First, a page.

Warning letters sent by the Food and Drug Administration to 15 producers and sellers of CBD products show the agency is serious about enforcing current prohibitions on the marketing of goods containing cannabidiol, the non-psychoactive chemical contained in hemp.

But while the letters will affect the businesses that received them, likely causing them and others to drop some products and remove health claims from others, they probably won’t stem the flood of CBD products already on the market or stop others from entering it.

“They’re trying to send a stronger message to industry,” said Eric Steenstra, president of Vote Hemp. “It’s necessary.”

At the same time, the market has grown so fast, “It’s hard to swing a cat without hitting a store selling CBD,” Steenstra said. Employing another metaphor, he added, “I don’t think they’re going to be able to put the genie back in the bottle.”

FDA said the companies were making unjustified claims about the health or curative properties of CBD, which has been touted as something of a medicinal marvel, capable of treating anxiety, aches and pains, and Alzheimer’s — among many other maladies.

But CBD cannot be sold as a drug or dietary supplement under the Food, Drug & Cosmetic Act. In many of the cases, companies also were selling food containing CBD for humans and animals, which also is prohibited by the FDCA.

In the real world, “FDA can’t go after every company,” said Kevin Boot, an attorney at Faegre Baker Daniels in Des Moines. “Yet companies shouldn’t be violating the law simply because they don’t get caught.”

Kevin Boot

Kevin Boot, Faegre Baker Daniels

The businesses that received the warning letters “need to be able to show safety and then sell products in a lawful way which doesn’t include drug claims,” said Boot, who counsels food, feed and dietary supplement makers.

The warning letters likely won’t resolve the confusion in the marketplace about the legal status of CBD, which is derived from hemp, production of which was legalized in the 2018 farm bill subject to certain conditions, such as having less than 0.3% THC content.

“The only answer to the issue is FDA getting its regulations and guidance out there,” Boot said.

The agency is working on that, but there’s no clear indication when it might issue language to calm the concerns of consumer interest groups and the hemp/CBD industry. A high-ranking FDA official recently told a Food & Drug Law Institute conference that the agency hoped to issue a “comprehensive update in the near future,” but the official also said data are seriously lacking on the effects of CBD on human and animal health.

For two of the business owners contacted by Agri-Pulse, the letters were a surprising, but not enough to stop them from selling CBD.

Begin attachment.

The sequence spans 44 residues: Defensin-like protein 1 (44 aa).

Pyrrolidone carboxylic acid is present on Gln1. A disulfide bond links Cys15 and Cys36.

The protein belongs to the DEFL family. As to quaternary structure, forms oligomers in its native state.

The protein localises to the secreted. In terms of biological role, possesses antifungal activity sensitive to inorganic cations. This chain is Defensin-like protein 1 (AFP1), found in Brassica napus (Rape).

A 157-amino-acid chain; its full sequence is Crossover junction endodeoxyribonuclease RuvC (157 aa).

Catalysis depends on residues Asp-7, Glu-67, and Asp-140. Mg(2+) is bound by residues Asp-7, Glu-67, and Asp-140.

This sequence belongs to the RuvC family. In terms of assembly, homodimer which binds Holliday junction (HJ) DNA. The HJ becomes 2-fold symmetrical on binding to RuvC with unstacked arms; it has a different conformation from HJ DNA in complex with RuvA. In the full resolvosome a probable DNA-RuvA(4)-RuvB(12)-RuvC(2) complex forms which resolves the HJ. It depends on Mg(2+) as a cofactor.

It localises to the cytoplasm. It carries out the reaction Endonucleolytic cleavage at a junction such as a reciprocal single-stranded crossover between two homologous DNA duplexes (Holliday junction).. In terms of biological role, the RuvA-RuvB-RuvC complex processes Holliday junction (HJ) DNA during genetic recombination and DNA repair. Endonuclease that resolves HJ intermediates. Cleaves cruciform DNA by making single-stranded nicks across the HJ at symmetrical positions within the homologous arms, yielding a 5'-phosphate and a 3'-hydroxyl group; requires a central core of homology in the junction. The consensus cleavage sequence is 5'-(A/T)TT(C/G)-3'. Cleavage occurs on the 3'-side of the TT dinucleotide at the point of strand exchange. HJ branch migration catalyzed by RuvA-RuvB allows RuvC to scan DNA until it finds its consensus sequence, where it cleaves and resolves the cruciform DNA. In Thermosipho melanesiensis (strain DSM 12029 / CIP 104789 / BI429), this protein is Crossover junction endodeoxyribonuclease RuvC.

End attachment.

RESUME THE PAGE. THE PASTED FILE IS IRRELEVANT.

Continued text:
“This is nothing for us — we welcomed the FDA because we want things to be transparent with our customers,” said Lavetrice Raley, owner of Private I Salon in Charlotte, N.C.

Private I was cited for marketing CBD products as drugs and dietary supplements and for selling foods containing CBD. Raley said she is “very confident” she can get everything squared away with FDA. An “FDA Disclosure” now appears prominently on her website, asserting, “These products are not intended to diagnose, treat, cure or prevent any disease. All information presented here is not meant as a substitute for or alternative to information from health care practitioners.”

Raley said she isn’t sure why Private I was the subject of a government enforcement action — “How did they target this little teeny boutique?” — but said publicity about the FDA warning has benefited Private I.

“Since the news report, I’ve had more business,” she said. Customers are “super-shocked,” asking her why she was targeted.

Another business owner, JT Taylor of Apex Hemp Oil in Redmond, Ore., said, “I’m doing everything they tell me to.” Taylor was cited for selling unapproved new human and animal drugs, including livestock pellets made from organic molasses, hemp and hemp seeds.

Taylor expressed some puzzlement at being the subject of an enforcement action. “Everybody in the world is using pain relief” as a health claim, he said.

He said he’s no longer selling the pellets or dog treats that were advertised on his website, and is shifting sales to full-spectrum CBD oil. FDA has declared three hemp-derived products are Generally Recognized As Safe (GRAS) for human consumption: hulled hemp seed, hemp seed protein powder, and hemp seed oil.

Taylor questioned why, if FDA has deemed those products as safe for humans, it has not done so for animal foods or feed. The simple answer seems to be: No one has asked yet, though FDA will not say whether it’s received any such applications.

That may change in 2020, when a Kansas City company expects to submit an application to market hemp seed oil for dogs and cats. Steve McGarrah, CEO of High Plains Nutrition, said he is shooting to submit his application to FDA before the upcoming meeting of the Association of Feed Control Officials Jan. 21-23.

“We have been working on this project for several years,” he said.

McGarrah said High Plains may try to get approval for horses, too, but he’s not sure whether he has enough data.

For hemp to be approved as an animal food, data need to show how its high levels of essential fatty acids, fiber and protein benefit a particular species, said Bill Bookout, president of the National Animal Supplement Council.

But Bookout cautioned patience, saying it could take two to three years to gain approval.

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